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According to Newton's Third law for every action there is an equal and opposite reaction. On earth, if the air in a balloon is released the the force becomes unbalanced. The action is the air being released -going down- and the reaction is the ballon going up. Will Newton's third law still hold truth even if this experiment was done on the moon?
Question Date: 2006-11-22
Answer 1:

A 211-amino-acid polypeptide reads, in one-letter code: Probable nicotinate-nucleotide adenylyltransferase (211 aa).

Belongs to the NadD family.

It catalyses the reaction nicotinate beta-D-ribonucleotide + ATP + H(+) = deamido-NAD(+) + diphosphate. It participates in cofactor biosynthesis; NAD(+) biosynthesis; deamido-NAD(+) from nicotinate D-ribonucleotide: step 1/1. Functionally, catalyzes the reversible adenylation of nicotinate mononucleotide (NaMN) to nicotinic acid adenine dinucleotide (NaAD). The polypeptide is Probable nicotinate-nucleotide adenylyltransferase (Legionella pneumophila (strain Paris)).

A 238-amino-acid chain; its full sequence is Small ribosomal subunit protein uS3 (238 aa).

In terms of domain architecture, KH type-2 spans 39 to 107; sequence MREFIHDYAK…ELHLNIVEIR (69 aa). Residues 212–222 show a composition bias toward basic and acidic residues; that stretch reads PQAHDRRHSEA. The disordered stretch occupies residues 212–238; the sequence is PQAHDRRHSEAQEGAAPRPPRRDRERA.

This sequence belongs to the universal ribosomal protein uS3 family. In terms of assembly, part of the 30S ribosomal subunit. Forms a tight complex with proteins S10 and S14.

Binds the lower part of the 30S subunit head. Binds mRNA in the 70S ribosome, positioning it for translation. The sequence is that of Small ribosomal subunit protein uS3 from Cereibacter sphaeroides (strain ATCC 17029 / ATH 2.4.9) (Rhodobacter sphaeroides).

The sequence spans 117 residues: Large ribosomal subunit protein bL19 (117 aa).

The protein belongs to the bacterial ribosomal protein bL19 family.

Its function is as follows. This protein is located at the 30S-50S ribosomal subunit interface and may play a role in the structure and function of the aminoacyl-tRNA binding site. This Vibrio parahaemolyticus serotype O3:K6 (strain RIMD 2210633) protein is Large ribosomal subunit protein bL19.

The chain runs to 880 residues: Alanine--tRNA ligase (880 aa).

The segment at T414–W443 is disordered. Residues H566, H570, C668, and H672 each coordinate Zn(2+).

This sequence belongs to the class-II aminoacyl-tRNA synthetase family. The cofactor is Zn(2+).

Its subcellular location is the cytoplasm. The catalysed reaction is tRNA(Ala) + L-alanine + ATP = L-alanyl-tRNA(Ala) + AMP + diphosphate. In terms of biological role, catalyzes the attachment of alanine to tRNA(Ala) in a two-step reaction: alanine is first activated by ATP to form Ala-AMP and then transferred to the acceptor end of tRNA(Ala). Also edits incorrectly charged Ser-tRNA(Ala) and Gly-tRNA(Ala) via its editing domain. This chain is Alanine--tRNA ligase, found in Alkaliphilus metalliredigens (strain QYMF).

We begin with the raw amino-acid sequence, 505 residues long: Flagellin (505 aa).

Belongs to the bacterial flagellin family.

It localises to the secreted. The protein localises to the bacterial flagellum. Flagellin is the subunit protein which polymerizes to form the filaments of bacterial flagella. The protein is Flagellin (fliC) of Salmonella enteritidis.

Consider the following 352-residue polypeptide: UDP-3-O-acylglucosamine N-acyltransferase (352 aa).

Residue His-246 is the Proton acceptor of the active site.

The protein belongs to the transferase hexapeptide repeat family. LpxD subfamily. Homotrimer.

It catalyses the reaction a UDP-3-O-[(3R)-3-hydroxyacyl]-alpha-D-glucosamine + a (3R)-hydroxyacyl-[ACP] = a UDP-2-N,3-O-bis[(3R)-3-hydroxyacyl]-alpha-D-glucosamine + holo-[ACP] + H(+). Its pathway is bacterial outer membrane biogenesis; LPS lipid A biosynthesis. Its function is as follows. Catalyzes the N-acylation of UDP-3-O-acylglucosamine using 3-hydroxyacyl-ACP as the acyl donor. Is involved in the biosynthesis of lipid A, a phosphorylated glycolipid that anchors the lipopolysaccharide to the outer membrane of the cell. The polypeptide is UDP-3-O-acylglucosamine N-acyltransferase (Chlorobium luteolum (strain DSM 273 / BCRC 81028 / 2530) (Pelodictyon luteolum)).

Newton's 3rd law will indeed hold if the experiment is done on the moon. The balloon will accelerate as a reaction to the escaping air, thus: the balloon exerts a force on the air when it is being released and, at the same time, the air exerts a reaction on the balloon. You can perform the following experiment (ask an adult for help): stand on a skating board (or put on a pair of skates) on a smooth, level surface.While standing still, throw a baseball in front of you. You will notice small recoil backwards (this is where an adult can help, so you don't fall down). You don't have to throw it hard; a gentle toss should do. When you throw the ball, you exert a force on it. This force is directed forward. At the same time, the ball exerts a reaction on your arm that pushes you backward. Notice the opposite directions between the force applied by your arm, and the reaction exerted by the ball. Next, try comparing the reaction when using a lighter ball and then a heavier ball. Have fun.

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